Biotechnology Training Program awarded NIH T32

The Biotechnology Training Program (BTP) was awarded a T32 Predoctoral Training Grant from the National Institutes of Health. The award provides a total of $4.8 million over five years to support 20 doctoral students from across campus.

Photo of Brian Fox
Professor Brian Fox.

The BTP at UW-Madison, co-directed by Professors Brian Fox and Beth Meyerand, is one of the original BTP T32s in the United States. The program started in 1989, and is now one of the oldest and largest in the country.

Fox took over as director of the program in 2008, before then serving on the steering committee under the leadership of Tim Donohue. Meyerand, who has extensive mentorship training and leads faculty mentorship programming for the BTP, joined Fox as co-director in 2020.

Photo of Beth Meyerand.
Professor Beth Meyerand.

The program’s latest T32 competitive grant renewal application comprised over 800 pages of detailed information on trainees past and present, faculty mentorship, publications, campus statistics, minority recruitment efforts, and diversity numbers.

In addition to the 2019 shift to co-directorship, changes to the program this cycle include the addition of a seven member advisory board, which will provide advice to the BTP Executive Committee and co-directors; enriched trainee retention and support strategies, such as the addition of programming to enhance reproducibility and rigor of experimental design and embrace diversity in the workplace; and the expansion of industrial and campus partnerships to create broader opportunities for trainee internships.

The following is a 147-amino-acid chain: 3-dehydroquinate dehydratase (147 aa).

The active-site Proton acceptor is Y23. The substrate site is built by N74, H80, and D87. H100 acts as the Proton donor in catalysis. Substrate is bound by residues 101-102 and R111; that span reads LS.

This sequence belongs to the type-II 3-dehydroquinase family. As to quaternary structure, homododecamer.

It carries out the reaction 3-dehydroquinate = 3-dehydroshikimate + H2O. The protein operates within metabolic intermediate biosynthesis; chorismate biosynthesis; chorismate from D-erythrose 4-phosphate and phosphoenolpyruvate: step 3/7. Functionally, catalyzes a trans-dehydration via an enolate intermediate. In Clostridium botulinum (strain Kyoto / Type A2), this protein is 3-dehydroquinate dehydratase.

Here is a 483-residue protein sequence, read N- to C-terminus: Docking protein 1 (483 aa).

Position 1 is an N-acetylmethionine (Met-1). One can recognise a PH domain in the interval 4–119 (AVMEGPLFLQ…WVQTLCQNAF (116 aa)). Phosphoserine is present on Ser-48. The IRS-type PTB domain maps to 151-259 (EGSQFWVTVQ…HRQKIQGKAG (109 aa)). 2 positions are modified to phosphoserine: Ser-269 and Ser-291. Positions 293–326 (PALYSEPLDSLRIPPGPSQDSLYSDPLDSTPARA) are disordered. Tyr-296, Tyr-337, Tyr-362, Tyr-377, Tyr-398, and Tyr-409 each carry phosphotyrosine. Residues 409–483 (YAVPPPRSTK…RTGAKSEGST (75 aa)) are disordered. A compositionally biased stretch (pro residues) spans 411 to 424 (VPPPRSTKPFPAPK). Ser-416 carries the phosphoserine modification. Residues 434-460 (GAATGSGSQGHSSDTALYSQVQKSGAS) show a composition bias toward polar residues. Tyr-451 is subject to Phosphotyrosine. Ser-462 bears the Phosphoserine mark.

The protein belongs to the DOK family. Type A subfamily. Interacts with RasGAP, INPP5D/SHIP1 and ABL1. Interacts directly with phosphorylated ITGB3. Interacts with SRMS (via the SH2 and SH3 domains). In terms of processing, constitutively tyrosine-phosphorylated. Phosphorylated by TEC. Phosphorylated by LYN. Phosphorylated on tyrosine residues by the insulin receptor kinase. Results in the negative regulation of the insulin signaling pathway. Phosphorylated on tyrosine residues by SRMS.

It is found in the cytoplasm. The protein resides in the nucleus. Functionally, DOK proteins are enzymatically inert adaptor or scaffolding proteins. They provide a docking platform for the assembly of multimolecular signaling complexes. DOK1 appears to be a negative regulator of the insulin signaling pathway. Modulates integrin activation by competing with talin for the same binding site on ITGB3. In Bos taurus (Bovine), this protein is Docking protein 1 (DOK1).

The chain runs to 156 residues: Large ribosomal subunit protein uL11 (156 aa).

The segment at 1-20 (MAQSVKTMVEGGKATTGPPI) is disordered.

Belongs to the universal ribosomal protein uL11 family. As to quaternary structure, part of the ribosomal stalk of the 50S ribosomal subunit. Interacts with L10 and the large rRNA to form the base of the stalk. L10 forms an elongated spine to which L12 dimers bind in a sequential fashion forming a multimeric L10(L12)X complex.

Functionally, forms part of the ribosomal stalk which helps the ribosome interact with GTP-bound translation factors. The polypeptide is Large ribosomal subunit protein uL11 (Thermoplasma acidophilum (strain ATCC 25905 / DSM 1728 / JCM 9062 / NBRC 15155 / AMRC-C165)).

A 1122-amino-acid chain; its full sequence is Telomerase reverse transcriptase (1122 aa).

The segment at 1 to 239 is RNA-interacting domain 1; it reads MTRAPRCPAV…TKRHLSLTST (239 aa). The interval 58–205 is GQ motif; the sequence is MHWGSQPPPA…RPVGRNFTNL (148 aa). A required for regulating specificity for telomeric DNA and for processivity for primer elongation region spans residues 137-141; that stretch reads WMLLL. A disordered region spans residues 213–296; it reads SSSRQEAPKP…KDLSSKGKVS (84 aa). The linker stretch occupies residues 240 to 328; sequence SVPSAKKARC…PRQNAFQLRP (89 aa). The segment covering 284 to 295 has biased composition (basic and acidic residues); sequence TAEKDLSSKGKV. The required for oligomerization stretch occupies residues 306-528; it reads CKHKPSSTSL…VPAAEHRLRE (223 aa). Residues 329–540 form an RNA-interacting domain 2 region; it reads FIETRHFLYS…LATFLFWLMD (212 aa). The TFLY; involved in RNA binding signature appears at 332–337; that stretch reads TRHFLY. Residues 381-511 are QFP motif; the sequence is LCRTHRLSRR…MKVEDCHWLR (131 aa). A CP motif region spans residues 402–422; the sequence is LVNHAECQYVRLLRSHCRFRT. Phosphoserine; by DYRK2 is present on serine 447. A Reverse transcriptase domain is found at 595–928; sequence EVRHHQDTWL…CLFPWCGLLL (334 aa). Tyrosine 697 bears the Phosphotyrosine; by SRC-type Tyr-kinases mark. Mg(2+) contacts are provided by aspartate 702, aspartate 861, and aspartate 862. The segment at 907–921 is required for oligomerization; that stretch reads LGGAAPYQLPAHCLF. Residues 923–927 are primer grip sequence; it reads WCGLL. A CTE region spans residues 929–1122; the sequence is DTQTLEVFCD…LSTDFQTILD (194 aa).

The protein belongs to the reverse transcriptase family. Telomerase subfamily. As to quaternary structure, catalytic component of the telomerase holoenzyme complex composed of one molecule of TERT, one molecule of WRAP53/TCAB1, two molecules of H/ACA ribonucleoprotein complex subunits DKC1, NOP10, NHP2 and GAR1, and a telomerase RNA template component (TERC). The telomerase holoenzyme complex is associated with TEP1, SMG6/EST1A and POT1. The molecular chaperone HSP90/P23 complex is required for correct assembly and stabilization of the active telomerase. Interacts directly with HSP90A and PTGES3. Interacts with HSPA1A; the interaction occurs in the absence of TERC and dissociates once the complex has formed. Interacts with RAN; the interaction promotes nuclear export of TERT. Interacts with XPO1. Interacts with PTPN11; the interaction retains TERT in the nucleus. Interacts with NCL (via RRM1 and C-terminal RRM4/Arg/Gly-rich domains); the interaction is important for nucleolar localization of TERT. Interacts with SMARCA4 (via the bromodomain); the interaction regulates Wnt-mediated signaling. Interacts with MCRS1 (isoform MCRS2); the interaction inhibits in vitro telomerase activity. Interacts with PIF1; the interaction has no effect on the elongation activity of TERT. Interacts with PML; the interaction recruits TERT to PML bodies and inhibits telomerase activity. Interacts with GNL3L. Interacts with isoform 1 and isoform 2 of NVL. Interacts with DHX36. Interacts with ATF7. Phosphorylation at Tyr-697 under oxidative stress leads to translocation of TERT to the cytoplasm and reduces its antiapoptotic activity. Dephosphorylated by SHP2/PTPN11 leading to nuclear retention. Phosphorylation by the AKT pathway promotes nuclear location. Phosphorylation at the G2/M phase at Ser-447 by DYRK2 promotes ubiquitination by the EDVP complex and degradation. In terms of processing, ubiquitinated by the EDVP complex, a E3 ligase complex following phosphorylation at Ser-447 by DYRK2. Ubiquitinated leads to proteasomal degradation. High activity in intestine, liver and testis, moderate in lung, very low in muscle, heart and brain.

Each year the BTP funds an average of 20 student trainees; 14 participating trainees are graduate students in the Integrated Program in Biochemistry (IPiB). Since its inception, the BTP has funded approximately 250 PhD student trainees, who have gone on to contribute to academia and industry, and serve as civic leaders. Currently 18 Biochemistry faculty serve as BTP mentors.

“The Biotechnology Training Program provides an outstanding and unique educational opportunity to our doctoral students,” said Graduate School Dean William J. Karpus. “The success of this grant is thanks to the leadership and dedication of co-directors Brian Fox and Beth Meyerand, and to the quality mentorship that our excellent faculty provide. This program truly supports the creativity and ingenuity of its PhD students, who contribute to cutting-edge research and innovation that positively impacts our world.”

Photos of graduate students working in their labs.
Some of the current BTP IPiB students: Miguel Osorio-Garcia, Katherine Senn, Abigail Bartlett and Jacob Rapp. Photos: Robin Davies.